18 Oliver experienced a rough time with her cancer in 2008, and at least allegedly, the general manager 19 responsible for the discrimination was terminated for unknown reasons, and Microsoft's

20 investigation resulted in a finding of discrimination. See Third Amended Complaint, ECF No. 53. 21 As the court discussed with the parties, if mediation is to reveal a road forward that is an alternative 22 to litigation, then it might be better for counsel to meet and confer more robustly to see what 23 information really is needed for settlement and avoid over-intrusion into what are sensitive medical 24 issues for Ms. Oliver. If mediation is not successful, there is time to employ a more robust approach 25 to get ready for trial. 26 Microsoft's lawyer expressed some concern about how that timing might play out with the close 27 of fact discovery on April 1, 2013, and her ability to fully illuminate the facts. 28 Given all of the circumstances, the court ordered the following at the hearing. First, the court 1 adopts Ms. Oliver's first-look approach and directs production of the records with a robust privilege 2 log under the court's privilege log procedures. That at least gets the ball rolling. Second, the parties 3 are directed to meet and confer about whether some alternative might get the information to 4 Microsoft's lawyer, who fully recognized the sensitivities that Ms. Oliver is experiencing. For 5 example, production pursuant to a protective order for attorneys'-and-experts'-eyes-only might 6 allow Microsoft to make a robust damages assessment that will help everyone at the mediation. 7 Alternatively, perhaps there is a mechanism to get Microsoft's lawyer an informal capture of the 8 relevant information, again in furtherance of a damages assessment. Third, to address timing issues, 9 the parties must meet and confer on a schedule that would allow Microsoft to fully develop the fact 10 record (even if that date is past April 1) for what ultimately will be the expert assessment. Expert 11 disclosures are not until mid-June, and expert discovery completion is mid-July. The trial is 12 September 2013. As the court said, there is enough time between now and trial to accomplish what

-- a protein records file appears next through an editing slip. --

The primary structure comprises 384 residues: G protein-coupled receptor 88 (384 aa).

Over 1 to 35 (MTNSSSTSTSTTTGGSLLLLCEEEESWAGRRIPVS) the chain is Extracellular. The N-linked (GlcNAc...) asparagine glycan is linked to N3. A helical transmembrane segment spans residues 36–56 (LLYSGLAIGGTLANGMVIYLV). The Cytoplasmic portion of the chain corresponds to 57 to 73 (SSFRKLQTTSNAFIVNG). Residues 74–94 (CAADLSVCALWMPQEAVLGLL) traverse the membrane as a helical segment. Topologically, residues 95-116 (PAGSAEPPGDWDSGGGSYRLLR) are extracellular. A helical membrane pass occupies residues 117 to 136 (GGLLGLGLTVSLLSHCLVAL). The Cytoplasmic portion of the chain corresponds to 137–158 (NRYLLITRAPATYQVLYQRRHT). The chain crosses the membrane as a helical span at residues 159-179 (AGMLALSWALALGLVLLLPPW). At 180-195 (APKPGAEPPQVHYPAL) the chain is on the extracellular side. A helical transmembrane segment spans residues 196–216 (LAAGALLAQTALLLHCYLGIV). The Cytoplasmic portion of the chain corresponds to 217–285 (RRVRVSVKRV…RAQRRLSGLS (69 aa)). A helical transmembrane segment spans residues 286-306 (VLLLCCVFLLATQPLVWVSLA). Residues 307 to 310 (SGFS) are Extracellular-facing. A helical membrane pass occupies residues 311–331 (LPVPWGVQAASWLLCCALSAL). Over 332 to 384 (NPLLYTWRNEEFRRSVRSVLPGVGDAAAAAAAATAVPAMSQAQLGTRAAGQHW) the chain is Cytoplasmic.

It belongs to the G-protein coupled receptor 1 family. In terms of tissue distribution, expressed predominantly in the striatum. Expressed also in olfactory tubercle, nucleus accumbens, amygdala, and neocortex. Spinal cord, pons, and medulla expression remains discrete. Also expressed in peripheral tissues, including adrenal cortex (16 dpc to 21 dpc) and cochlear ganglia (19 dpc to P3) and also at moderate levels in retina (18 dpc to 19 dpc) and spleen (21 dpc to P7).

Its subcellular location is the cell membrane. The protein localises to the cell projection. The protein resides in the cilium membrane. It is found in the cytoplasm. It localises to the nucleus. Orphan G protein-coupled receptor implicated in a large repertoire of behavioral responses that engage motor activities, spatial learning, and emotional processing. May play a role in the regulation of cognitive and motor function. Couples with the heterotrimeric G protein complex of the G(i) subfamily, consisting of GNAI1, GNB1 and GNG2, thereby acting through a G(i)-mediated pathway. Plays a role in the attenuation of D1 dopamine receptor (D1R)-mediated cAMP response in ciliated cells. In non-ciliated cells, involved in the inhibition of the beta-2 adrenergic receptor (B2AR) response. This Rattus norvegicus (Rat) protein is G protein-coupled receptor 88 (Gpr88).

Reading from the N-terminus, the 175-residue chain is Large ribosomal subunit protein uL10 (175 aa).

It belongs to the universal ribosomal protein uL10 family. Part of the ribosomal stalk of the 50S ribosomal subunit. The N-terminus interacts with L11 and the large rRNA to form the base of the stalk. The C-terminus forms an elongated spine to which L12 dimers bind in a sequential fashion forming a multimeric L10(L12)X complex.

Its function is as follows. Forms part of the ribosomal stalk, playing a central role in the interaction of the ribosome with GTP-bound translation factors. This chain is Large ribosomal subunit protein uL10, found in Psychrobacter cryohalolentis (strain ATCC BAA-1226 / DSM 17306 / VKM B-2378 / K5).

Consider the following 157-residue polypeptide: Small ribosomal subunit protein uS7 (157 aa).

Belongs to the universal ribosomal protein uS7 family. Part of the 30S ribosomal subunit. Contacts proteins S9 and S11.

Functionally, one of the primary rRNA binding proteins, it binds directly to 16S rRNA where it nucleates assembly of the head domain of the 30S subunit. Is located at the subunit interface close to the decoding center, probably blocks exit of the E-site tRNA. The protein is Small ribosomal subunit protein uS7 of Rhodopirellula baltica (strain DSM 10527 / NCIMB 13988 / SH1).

For the Northern District of California For the Northern District of California


COURT 13 needs to be done before trial, and it is also true that successful mediation -- particularly in light of the C


D The court thus denies Microsoft's request without prejudice. The court's view is that the parties 14 allegations in the case -- may turn on whether Ms. Oliver feels that her private medical information 15 is not being intruded into unnecessarily. TATES 17 ought to be able to work out an approach that provides disclosure of all information for a successful mediation, protects Ms. Oliver's concerns, and preserves the ability for a robust illumination of 19 information for trial. That being said, should the parties not be able to work out their disagreements, 20 they may file an updated brief that addresses the deficiencies noted above and that updates the court 21 on the timing issues. 22

This disposes of ECF No. 160. 23 IT IS SO ORDERED. 24